Celebrating the Seasons

From April 2008 E-newsletter




Pruning Spring Bloomers


Sunny forsythia are a sure sign that spring is here.



Azaleas are good choices for gardens in dappled shade.


We gardeners are often too busy in the spring to start thinking about next year. But keep in mind that spring-flowering shrubs should be pruned after the shrub has finished blooming. There are several reasons to prune shrubs. You can prune to enhance overall shape, to promote healthy new growth, and to encourage abundant flower buds for bloom the following season. For successful pruning, it's important to understand what to remove, and that every plant requires a slightly different method. Check out this excellent how-to guide: Pruning Ornamental Trees and Shrubs.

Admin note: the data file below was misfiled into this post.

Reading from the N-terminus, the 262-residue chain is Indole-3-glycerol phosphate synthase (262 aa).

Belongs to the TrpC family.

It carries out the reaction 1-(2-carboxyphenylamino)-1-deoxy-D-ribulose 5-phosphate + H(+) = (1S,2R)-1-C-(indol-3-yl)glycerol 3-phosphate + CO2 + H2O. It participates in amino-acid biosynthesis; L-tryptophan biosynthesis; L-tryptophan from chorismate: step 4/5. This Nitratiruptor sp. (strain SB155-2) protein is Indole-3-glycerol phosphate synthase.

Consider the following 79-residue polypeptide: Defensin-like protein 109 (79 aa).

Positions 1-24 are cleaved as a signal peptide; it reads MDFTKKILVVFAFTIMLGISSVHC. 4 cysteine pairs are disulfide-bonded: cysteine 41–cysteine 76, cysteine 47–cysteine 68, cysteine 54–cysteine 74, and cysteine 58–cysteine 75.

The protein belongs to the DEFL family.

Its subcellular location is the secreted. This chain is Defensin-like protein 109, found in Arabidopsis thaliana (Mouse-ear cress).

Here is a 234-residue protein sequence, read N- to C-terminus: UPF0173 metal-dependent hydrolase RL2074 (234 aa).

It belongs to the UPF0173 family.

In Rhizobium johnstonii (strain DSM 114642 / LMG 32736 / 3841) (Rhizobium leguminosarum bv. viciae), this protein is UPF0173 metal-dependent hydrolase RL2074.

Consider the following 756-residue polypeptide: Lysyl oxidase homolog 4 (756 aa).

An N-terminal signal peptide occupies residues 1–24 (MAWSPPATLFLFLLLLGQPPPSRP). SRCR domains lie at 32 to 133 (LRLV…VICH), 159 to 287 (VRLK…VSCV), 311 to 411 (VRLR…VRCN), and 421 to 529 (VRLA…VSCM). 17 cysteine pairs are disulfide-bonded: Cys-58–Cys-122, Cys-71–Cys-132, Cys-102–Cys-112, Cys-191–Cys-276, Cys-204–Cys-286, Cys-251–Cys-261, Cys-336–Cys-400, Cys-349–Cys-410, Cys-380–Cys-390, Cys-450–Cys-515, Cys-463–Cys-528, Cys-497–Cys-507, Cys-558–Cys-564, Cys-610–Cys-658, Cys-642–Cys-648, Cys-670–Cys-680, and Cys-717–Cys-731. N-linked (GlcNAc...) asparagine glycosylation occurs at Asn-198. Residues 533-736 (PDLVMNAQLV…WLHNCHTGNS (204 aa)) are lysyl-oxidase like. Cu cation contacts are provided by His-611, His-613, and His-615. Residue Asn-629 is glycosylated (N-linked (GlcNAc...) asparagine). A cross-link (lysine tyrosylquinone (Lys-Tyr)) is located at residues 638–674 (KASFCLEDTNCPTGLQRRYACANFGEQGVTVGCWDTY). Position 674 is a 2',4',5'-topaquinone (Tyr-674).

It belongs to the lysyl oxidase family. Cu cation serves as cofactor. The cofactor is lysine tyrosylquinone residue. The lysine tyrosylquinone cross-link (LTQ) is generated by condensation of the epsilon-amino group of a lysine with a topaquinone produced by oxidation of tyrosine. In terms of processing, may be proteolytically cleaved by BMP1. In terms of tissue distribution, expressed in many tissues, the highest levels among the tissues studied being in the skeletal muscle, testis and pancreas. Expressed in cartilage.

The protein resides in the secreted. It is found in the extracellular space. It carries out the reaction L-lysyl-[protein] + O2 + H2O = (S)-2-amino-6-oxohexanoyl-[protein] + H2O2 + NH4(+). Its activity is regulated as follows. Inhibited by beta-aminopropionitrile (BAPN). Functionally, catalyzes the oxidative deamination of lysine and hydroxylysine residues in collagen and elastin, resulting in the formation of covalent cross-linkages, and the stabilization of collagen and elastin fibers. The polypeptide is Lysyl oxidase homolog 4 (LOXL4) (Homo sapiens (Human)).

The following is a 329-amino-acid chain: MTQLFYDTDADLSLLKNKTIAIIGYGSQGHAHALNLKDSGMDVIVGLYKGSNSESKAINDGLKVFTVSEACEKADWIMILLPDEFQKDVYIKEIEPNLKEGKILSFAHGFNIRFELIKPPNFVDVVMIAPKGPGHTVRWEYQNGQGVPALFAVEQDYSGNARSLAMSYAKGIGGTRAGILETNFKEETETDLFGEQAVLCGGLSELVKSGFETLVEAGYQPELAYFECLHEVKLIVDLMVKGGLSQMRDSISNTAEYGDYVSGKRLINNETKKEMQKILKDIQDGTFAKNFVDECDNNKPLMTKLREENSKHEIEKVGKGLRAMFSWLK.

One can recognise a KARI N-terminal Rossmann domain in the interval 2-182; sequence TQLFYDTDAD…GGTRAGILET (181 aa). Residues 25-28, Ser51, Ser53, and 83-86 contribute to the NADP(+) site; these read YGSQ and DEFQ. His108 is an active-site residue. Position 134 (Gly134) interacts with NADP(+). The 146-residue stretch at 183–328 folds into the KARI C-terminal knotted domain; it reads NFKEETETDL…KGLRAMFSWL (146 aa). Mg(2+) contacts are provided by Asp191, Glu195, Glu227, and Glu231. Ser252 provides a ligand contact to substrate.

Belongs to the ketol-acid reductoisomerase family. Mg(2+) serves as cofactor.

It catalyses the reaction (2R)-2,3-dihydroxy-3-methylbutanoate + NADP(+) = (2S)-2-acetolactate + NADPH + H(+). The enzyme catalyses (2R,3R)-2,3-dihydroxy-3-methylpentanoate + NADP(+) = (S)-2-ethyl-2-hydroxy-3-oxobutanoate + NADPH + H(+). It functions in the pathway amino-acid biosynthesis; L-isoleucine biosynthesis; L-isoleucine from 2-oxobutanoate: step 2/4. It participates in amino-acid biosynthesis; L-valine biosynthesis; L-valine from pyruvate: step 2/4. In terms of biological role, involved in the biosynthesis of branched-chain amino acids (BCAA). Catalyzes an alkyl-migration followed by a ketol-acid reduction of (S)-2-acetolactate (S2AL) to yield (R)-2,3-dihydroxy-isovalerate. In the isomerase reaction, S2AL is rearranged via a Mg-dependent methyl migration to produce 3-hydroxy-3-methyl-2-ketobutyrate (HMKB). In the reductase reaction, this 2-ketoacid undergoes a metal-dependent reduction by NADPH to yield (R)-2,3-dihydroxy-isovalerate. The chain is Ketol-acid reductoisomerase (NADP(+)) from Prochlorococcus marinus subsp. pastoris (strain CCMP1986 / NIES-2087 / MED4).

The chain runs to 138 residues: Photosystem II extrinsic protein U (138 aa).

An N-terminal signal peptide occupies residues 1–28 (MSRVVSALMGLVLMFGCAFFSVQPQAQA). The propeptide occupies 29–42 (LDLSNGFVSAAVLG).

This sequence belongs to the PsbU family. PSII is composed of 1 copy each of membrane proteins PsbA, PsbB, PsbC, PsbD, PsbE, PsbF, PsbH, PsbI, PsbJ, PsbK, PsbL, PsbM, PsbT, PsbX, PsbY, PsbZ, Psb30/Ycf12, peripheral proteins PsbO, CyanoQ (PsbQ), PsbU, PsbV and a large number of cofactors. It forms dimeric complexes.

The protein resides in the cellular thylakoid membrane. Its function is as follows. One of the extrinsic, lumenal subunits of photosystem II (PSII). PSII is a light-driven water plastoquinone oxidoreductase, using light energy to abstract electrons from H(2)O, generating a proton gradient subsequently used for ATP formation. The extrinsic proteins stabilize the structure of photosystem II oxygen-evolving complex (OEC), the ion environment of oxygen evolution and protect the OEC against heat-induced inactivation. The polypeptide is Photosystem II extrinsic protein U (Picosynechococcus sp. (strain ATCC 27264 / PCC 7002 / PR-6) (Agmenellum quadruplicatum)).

Typically, there is a six-week window during which you can prune spring-blooming shrubs, so don't procrastinate. These shrubs begin forming the buds for next year's bloom in midsummer. If you wait too long to prune, you'll run the risk of removing next year's blossoms. Here's a list of spring-blooming shrubs that should be pruned just after flowering in the spring.

Barberry
Cottoneaster
Currant
Deutzia
Flowering cherry
Flowering dogwood
Flowering quince
Forsythia
Honeysuckle
Lilac
Magnolia
Mountain laurel
Redbud
Rhododendron and Azalea
Smoke tree
Spirea
Viburnum
Weigela
Wisteria


Sweet-smelling lilacs are vigorous growers that benefit from regular pruning.

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